No doubt about it, multi-generational homes are on the rise. In fact, one report shows that the number of multi-generational homes has gone up by 10% in the United States since 2007. If you're a home buyer who is considering building your own multi-generational house, it's important to consider the benefits before deciding whether a multi-generational home is right for you.
Benefits of Multi-Generational Homes
There are many benefits of living in a multi-generational household:
- Cost-effective. When households come together, they often combine incomes and resources that can make living together very cost-effective. The mortgage, household chores, and even child care may be shared between many adults.
- Keeps families together. Big families living together often enjoy more holidays spent together, more household celebrations, and big family dinners that can make daily life a joy.
- Good quality of life for aging seniors. Aging seniors who live alone often become isolated and can suffer from depression. Seniors living in multi-generational households are less isolated and may enjoy the mental health benefits of such a living arrangement.
- Younger members of the family stay close to older members. Kids get to know their grandpas, grandmas and other senior members of their family in deeper and more meaningful ways when they all live in the same household.
- Families can take care of each other easily. Most of the time families are drawn together in multi-generational households because they can take care of each other more easily when living in the same house. It's easier to help your senior relatives when they're in the next room versus across town.
Best Spaces for Multi-Generational Families
If you're convinced that a multi-generational household is right for you, then it's important to build a house that will meet the needs of all members of your family.
Seniors often want a suite of their own that includes their own kitchen or kitchenette, living room and bathroom. Many seniors have muscle weakness, coordination issues and other conditions that could make going up and down stairs impractical or even dangerous, so most seniors choose to live in a ground-floor in-law suite or a backyard ADU.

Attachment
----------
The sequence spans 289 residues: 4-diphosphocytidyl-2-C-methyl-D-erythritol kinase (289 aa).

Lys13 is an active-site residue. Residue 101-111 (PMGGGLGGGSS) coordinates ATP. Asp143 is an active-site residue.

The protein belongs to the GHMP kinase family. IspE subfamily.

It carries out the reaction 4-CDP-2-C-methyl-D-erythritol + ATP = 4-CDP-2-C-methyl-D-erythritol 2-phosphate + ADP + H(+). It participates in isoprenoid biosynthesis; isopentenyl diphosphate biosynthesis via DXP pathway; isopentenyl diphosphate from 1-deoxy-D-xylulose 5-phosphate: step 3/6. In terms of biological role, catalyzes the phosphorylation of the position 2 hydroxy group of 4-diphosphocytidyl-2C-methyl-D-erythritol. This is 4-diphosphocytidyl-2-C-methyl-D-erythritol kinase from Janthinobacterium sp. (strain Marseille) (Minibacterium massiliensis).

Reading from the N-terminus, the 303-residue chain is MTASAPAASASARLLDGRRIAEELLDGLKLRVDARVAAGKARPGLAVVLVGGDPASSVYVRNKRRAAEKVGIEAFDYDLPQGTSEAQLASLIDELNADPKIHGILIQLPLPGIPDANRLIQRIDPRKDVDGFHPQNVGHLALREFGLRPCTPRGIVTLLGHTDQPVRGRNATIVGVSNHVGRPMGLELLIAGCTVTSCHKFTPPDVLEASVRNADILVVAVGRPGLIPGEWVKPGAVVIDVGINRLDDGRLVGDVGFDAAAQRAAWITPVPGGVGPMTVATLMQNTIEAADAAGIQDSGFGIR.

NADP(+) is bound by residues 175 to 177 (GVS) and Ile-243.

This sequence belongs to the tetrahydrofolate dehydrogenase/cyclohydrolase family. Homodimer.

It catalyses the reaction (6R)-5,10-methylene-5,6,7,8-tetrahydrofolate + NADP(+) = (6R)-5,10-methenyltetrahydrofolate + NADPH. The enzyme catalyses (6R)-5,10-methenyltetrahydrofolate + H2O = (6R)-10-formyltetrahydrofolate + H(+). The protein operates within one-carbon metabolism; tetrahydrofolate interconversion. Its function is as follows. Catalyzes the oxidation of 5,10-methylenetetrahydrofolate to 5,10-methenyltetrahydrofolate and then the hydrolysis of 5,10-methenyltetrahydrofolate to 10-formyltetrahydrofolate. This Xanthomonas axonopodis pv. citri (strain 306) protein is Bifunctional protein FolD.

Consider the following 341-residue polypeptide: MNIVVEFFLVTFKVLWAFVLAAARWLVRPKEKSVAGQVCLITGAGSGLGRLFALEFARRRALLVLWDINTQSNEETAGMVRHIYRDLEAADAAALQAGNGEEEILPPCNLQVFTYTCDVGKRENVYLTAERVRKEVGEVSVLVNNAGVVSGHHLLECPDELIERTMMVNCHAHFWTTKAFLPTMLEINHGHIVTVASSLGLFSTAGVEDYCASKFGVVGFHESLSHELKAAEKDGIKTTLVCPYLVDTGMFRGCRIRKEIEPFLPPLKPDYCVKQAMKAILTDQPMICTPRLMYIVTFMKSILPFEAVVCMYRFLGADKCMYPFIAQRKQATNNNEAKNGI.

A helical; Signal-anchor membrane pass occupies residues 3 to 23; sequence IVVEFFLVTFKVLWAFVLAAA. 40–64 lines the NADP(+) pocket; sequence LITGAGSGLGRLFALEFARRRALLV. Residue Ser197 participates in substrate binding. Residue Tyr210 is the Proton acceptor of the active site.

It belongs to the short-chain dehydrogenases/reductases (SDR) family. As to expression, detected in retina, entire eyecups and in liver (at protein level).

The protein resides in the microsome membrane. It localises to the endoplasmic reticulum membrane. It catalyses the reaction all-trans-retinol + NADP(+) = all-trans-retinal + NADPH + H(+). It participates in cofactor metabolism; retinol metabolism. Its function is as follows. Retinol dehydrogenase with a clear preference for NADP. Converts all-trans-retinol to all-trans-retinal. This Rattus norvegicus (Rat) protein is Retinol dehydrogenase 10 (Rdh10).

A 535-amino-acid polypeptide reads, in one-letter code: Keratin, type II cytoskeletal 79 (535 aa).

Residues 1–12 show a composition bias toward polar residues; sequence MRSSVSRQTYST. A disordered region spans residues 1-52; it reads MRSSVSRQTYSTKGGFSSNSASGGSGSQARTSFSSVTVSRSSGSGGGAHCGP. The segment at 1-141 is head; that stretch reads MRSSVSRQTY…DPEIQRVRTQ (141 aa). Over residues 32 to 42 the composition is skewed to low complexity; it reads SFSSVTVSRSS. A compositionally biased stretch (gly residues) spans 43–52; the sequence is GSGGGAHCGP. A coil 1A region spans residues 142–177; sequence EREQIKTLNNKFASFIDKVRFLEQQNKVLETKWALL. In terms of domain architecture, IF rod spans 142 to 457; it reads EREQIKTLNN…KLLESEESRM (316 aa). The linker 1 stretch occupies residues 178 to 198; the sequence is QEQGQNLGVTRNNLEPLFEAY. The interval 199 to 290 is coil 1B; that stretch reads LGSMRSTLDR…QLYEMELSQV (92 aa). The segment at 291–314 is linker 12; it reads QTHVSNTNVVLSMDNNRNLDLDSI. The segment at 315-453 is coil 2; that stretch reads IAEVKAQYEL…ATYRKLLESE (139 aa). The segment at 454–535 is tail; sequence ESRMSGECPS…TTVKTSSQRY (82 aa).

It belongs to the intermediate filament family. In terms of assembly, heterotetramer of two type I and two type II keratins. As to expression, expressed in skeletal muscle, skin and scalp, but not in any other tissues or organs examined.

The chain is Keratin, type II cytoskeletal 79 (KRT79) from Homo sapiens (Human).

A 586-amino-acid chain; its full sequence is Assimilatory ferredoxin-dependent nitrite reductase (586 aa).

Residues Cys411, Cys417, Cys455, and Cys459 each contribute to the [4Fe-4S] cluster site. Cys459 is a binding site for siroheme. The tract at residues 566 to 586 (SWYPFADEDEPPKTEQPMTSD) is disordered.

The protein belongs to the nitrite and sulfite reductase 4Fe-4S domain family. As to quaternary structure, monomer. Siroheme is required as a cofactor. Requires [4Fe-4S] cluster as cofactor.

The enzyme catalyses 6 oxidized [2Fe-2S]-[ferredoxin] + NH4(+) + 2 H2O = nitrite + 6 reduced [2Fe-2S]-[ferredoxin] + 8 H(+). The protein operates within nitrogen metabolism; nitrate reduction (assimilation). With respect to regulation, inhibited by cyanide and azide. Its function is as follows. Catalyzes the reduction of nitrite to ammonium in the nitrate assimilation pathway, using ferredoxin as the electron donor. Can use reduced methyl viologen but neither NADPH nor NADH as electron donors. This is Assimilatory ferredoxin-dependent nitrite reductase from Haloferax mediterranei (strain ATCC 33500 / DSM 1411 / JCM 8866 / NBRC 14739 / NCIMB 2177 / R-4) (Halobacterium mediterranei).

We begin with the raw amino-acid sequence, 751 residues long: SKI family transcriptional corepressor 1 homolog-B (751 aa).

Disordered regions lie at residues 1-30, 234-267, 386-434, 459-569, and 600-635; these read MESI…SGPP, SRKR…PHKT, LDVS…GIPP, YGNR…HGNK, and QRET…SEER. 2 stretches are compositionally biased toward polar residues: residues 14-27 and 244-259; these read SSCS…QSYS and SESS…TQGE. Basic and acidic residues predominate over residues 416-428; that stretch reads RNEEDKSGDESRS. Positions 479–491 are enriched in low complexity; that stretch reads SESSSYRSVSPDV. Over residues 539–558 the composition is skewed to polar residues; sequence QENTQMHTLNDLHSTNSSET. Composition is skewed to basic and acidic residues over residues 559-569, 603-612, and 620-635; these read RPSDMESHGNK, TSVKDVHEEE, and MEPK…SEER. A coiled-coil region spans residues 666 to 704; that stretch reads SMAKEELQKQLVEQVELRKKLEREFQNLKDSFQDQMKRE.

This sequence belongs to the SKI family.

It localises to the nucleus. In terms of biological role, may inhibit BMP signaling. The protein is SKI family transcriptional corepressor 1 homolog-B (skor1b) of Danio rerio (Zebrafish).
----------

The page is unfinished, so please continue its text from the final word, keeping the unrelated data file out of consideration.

Adult children need their own bathroom space for privacy, and may also need their own living spaces as well. Adult children can occupy an upstairs suite, an over-the-garage apartment and or a basement suite.
Other Factors to Consider
When you're building a multi-generational home for members of your family, it's important to consider all the factors before deciding for sure whether this type of home is for your family.
Working with an experienced home builder can help. A good home builder who has worked for many clients in the past will know which issues tend to be the most important to home buyers. Some suggestions:
Open layout for flexibility. Open layout floor plans give families more flexibility to use their common spaces as they see fit. Living areas in open-concept layouts can be divided into zones that make it possible for everyone in the family to enjoy their own activities while also spending time together.
Keep bedrooms separate from louder common areas. Especially in a multi-generational home, where many people may be spending their time together at once, it's important to put bedrooms in areas set back and away from louder common areas like the living room and kitchen. Your design-build contractor will have ideas about the best layout to ensure that your family is comfortable in your new home.
Get input from all members of the family. A move into a multi-generational home is a big deal for everyone involved. Get input from all members of the family to ensure that your home meets everyone's needs. Before you have a conversation with a builder about the layout and type of home you'd like to build, have a conversation with members of your family about what life will be like in your home. Answer basic questions such as:
- Will we eat meals together, or separate?
- How often will we see each other?
- How will we divide up the bills?
- How will we divide household responsibilities?
- Will we all own cars? Do all cars need to be parked in the garage?
Answering these questions and others like them will help reveal whether you and other members of your household are ready for a co-living situation.
It's important to be on the same page with the other members of your family before committing to building a multi-generational home together. The answers to some of these questions may also help inform the design for your house, so be sure to have these conversations before getting started with the design.
Consider the future. Your multi-generational home needs to serve your family now and into the future. Consider future plans as well as current plans when designing your home. Will your family be growing in the future?
Will you be getting more pets? Will you need extra space for any hobbies you hope to start in the future? Considering your future plans as well as your current plans will help ensure that your future multi-generational home will meet the needs of all people in your family.
Building a Multi-Generational Home? Get Started Today
If you're ready to get started with the design and construction of your multi-generational home, call the experts. Blenheim custom homes are made with luxury amenities and materials made to last a lifetime. Contact us today to make an appointment and discuss your upcoming home building project.